Pensioners lose epic battle for chic Paris restaurant

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The latest court ruling on Monday says the three French pensioners are not the owners of Fouquet's, an iconic Paris restaurant on the Champs Elysees.

1 July 2008

PARIS - A court ruled Monday that three French pensioners were not the owners of Fouquet's, an iconic Paris restaurant on the Champs Elysees, in a legal battle that has gone on for half a century.

Pierre, Michel and Lina Renault were told by a court in 2007 that they were the legal owners of the building that houses the famous restaurant and other businesses, currently valued at EUR 70 million.

But Monday's ruling overturned that decision, and now the saga is likely to continue after the pensioners said they had acquired more documents proving their ownership and that they would appeal.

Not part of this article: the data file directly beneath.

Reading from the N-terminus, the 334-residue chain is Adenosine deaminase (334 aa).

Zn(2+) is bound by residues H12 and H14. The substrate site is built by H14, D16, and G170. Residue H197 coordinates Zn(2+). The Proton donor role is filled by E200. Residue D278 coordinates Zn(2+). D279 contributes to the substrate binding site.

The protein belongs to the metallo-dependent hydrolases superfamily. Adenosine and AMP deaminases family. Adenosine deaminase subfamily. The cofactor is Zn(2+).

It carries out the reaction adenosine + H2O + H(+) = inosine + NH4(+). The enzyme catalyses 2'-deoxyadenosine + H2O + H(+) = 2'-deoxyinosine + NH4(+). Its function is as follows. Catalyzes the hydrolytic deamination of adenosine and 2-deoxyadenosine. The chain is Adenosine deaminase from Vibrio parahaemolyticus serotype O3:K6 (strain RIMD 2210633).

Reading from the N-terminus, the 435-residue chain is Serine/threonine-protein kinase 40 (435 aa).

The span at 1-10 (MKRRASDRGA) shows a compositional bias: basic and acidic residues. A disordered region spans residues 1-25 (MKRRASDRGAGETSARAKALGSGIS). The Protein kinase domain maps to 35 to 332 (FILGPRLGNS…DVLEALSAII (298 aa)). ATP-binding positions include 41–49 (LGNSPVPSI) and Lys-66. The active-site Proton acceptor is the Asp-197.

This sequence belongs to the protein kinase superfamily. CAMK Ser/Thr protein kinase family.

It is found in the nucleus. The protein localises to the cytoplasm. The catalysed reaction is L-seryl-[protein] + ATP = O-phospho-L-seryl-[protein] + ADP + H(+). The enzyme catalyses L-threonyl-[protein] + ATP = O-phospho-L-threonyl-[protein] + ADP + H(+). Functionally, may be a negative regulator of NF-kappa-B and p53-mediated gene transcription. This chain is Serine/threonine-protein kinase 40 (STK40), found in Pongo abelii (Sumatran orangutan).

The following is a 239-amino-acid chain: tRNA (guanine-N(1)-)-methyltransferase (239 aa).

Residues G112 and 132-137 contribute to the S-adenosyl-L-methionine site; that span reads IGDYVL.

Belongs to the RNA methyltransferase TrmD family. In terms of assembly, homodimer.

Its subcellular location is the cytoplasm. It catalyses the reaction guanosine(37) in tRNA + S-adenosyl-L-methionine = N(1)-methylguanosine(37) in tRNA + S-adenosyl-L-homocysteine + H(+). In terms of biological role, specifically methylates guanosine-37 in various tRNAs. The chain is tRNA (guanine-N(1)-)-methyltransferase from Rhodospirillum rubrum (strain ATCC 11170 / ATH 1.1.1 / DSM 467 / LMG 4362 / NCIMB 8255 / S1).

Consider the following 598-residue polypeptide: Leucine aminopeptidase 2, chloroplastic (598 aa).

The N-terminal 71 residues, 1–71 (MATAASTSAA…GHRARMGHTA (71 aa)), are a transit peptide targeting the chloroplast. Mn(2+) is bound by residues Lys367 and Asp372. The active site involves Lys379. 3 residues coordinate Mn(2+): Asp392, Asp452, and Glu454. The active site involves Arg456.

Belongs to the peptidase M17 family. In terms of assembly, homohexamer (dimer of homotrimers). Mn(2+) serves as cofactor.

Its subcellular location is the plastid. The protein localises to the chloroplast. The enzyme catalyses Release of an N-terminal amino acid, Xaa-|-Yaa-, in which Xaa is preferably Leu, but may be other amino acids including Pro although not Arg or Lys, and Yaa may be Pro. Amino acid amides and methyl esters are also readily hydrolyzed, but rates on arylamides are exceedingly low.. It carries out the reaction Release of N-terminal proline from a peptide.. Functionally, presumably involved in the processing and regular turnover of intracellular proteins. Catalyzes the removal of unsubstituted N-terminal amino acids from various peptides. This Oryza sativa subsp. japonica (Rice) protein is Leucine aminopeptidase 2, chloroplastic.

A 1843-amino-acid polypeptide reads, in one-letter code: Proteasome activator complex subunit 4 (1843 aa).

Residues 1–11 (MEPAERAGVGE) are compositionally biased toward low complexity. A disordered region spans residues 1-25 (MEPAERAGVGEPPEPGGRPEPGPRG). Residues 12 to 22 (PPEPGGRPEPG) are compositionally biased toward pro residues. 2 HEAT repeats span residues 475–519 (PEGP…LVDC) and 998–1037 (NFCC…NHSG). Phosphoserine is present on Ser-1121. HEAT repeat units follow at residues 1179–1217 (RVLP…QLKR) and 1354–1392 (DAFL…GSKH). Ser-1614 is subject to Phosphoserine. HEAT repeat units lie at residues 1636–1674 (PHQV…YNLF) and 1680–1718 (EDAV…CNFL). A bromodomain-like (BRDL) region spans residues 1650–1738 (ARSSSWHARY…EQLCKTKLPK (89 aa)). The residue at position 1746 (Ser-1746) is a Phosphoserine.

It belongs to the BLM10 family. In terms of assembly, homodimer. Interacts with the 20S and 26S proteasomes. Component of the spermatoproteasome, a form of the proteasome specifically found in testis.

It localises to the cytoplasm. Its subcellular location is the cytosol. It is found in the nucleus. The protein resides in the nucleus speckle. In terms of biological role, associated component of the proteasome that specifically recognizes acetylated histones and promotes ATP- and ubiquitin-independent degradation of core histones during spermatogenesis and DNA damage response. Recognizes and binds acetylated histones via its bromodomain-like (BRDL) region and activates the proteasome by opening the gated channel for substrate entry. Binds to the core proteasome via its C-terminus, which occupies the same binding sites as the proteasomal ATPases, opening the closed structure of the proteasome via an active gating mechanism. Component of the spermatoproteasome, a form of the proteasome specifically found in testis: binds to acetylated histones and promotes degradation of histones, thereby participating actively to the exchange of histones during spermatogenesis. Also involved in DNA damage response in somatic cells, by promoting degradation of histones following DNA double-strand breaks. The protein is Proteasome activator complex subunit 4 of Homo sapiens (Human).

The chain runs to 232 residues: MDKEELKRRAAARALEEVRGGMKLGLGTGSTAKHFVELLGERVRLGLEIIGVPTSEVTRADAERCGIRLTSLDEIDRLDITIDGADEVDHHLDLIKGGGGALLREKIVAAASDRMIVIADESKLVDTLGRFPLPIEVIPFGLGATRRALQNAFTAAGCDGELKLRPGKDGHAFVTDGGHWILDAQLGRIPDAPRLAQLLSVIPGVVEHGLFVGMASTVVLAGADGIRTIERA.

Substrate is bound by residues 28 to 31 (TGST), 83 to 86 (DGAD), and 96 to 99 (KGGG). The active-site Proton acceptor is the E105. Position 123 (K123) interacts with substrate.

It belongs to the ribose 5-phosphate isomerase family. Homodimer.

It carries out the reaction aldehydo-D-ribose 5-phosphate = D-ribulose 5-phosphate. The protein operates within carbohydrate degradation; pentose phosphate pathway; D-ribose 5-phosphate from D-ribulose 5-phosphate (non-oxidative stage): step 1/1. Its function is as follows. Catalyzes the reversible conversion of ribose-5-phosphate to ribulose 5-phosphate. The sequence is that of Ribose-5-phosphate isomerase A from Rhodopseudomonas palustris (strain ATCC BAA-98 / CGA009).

The Renaults argue that the building, currently the property of the Cafe de Paris restaurant company, was left to their family following the death of the Countess Octavia de Coetlogon in 1865.

The countess, who died childless, left the property to a cousin, who in turn bequeathed it to the Renaults' grandparents.

The Cafe de Paris group has owned the building since 1930 and says the Renaults' claim is baseless.  

President Nicolas Sarkozy invited a select group of friends to celebrate his election victory at Fouquet's in 2007 and the restaurant has been a popular spot for the rich and famous for decades.

[AFP / Expatica]

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